The Norfolk and Norwich Christian community website

Matthew Hutton appointed a new Deputy Lieutenant 

Lady Dannatt, HM Lord-Lieutenant of Norfolk, has appointed Matthew Hutton, Pastor at St Barnabas in Norwich, as one of eleven new Deputy Lieutenants. 

Each county has a Lord-Lieutenant who is Her Majesty’s representative and he/she has a number of DLs (in the case of Norfolk, now 49) to support the Lord-Lieutenant in general within the county.  

“It was a huge surprise,” said Matthew, who was appointed on February 3, “and an enormous honour, as I look forward to finding out what it will involve.”

Matthew was born in Norwich and grew up on the family farm at Langley, which he now manages with his wife Annie.  He was brought up to go to church, but it was not until his first term at Oxford University that he heard a clear explanation of the Gospel at a series of mission addresses and made a profession of faith.  Looking back now after nearly 50 years, however, he says “I hadn’t understood about repentance and I gradually fell away.”

Matthew now says that he came to faith in January 1979, at the age of 25, three months before he qualified as a solicitor: “I was brought back by the Holy Spirit, Who convicted me that I was on the wrong side of God; and that as well as asking God to forgive me I had to go three people to ask for their forgiveness, which was tough but unavoidable.”

He then found that he was walking on air and joined St Helen’s Church Bishopsgate, in the City of London, where Dick Lucas was vicar and an extraordinary preacher and teacher of the Bible, which started for Matthew a life-long passion for the Scriptures.

Over the following 33 years or so Matthew pursued a varied career, first as a solicitor specialising in taxation, and then set up his own practice as a fellow of the Chartered Institute of Taxation giving advice to accountants and solicitors on behalf of their own clients, lecturing and writing books.

He had become a Lay Reader in the Church of England in 1992 and loved engaging with preaching and teaching the Bible.  It was a so-called immersion trip with Tearfund to Cambodia in April 2008, including a three-night stay with an HIV+ family in the slums of Phnom Penh, which dramatically challenged his social conscience.  “I discovered that God had given me a heart as well as a head,” he said, “a concern for the people on the margins.” As Annie put it, “Matthew has discovered poverty.”

He got involved with the setting up of Restored, as one of the founder trustees of this Christian charity spearheaded by Peter Grant (with whom he had gone to Cambodia) and Mandy Marshall, which is committed to the ending of violence against women (VAW) and the transformation of relationships.  Matthew remains deeply challenged by the extent of VAW in our own country, let alone around the world, and longs to see it eradicated.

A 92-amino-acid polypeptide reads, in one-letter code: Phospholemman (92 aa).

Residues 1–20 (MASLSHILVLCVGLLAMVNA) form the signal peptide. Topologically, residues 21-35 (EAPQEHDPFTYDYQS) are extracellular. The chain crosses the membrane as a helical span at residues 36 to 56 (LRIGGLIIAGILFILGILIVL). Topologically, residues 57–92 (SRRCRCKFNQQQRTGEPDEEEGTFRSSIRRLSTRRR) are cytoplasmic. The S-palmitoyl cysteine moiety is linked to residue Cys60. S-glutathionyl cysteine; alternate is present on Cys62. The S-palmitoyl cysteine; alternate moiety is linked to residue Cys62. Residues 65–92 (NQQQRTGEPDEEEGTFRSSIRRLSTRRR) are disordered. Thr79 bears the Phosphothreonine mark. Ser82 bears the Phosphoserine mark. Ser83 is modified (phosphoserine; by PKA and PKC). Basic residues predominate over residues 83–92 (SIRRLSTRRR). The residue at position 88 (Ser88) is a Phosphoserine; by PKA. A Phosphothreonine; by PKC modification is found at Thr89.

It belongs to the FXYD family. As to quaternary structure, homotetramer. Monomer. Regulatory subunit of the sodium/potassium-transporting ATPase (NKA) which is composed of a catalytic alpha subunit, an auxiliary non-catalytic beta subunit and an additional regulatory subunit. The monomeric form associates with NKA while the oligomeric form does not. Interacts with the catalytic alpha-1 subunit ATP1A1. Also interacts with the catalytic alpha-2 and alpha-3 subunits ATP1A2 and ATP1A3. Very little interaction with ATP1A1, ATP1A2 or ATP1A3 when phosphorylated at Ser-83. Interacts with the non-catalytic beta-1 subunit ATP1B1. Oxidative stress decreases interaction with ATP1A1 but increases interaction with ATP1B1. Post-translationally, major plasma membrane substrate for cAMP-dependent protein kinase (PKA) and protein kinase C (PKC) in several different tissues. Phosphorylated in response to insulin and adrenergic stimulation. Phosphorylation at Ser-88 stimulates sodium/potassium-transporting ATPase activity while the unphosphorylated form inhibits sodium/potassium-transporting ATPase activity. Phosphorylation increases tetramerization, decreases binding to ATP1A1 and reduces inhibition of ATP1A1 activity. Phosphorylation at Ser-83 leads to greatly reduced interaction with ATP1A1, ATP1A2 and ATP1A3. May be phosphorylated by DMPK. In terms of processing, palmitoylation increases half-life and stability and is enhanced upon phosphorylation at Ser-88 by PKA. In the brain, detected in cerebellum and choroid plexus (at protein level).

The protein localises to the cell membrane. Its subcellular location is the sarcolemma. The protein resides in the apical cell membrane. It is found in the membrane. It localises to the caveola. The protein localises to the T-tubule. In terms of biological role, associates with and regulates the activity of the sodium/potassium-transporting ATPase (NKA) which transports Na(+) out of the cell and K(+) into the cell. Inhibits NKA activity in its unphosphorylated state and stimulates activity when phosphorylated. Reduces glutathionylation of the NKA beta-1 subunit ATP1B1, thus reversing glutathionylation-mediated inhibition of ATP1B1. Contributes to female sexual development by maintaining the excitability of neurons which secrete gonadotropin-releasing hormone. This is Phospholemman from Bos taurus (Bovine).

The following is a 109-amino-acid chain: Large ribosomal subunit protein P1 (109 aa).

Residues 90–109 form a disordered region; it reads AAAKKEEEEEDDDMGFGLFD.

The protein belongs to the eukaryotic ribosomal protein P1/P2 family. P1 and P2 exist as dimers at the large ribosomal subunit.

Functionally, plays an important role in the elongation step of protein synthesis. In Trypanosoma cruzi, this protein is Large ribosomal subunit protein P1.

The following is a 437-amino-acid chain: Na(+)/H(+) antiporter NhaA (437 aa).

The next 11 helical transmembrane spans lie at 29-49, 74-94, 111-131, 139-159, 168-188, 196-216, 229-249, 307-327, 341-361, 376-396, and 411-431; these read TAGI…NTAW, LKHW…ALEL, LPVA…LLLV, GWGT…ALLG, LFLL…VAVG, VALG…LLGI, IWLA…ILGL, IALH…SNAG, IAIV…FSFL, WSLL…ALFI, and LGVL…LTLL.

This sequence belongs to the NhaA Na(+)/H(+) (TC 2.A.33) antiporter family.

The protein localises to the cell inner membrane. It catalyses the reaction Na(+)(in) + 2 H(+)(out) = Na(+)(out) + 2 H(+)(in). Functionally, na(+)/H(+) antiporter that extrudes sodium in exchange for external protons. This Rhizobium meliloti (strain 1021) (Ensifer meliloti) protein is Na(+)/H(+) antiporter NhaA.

“In 2010 my wife sent me to theological college,” he continues. “She didn’t want me saying on my deathbed that I wished I had studied theology as an academic discipline.”  Matthew chose to study at St Mellitus College in London, travelling up to London on Mondays during term-time, following a five year part-time BA degree course. However, during years two and three a calling to ordained ministry gradually developed and year four saw him switch tracks to becoming an ordinand. Ordained in July 2014, Matthew served a four-year curacy with Rev Canon Madeline Light at St Stephen’s Church in Norwich.

A placement at HMP Norwich chaplaincy in January 2018 led him to becoming a mentor for ex-offenders with Community Chaplaincy Norfolk (CCN), a Christian charity supporting ex-offenders as they seek to rebuild their lives after coming out of prison and since July 2019 he has been chair of trustees.

“Over the last five years I have been increasingly touched by the infinite enormity of the love of God,” he says. “That sense gives you a love for other people, and especially for those on the margins, like those in and coming out of prison.”

Addressing the issue of homelessness is another of Matthew’s concerns. He belongs to the St Martins Housing Advisory Group and is a member of the Greater Norwich and Breckland Homelessness Prevention Forum

In 2018/19 he served as Chaplain to High Sheriff Charles Watt (who in setting up the New Life project shares Matthew’s passion for helping ex-offenders).  As chaplain Matthew was involved in developing awareness in the County of the Diocese of Norwich’s Bright Map web-based initiative pioneered by Gordon Darley and encouraging the posting of a variety of church and other groups on Bright Map to promote community.

First Annie and then Matthew felt themselves called to St Barnabas Church in the Heigham area of Norwich in the autumn of 2018.  As Site and Service Pastor of St Barnabas (within the Mitre Benefice), Matthew now finds himself serving in one of the more deprived areas of the city, “where there is a huge variety of social issues,” he says. “So I say to God, with both this and the CCN work, ‘I feel completely out of my depth, so You have to equip me to do this.’ ”

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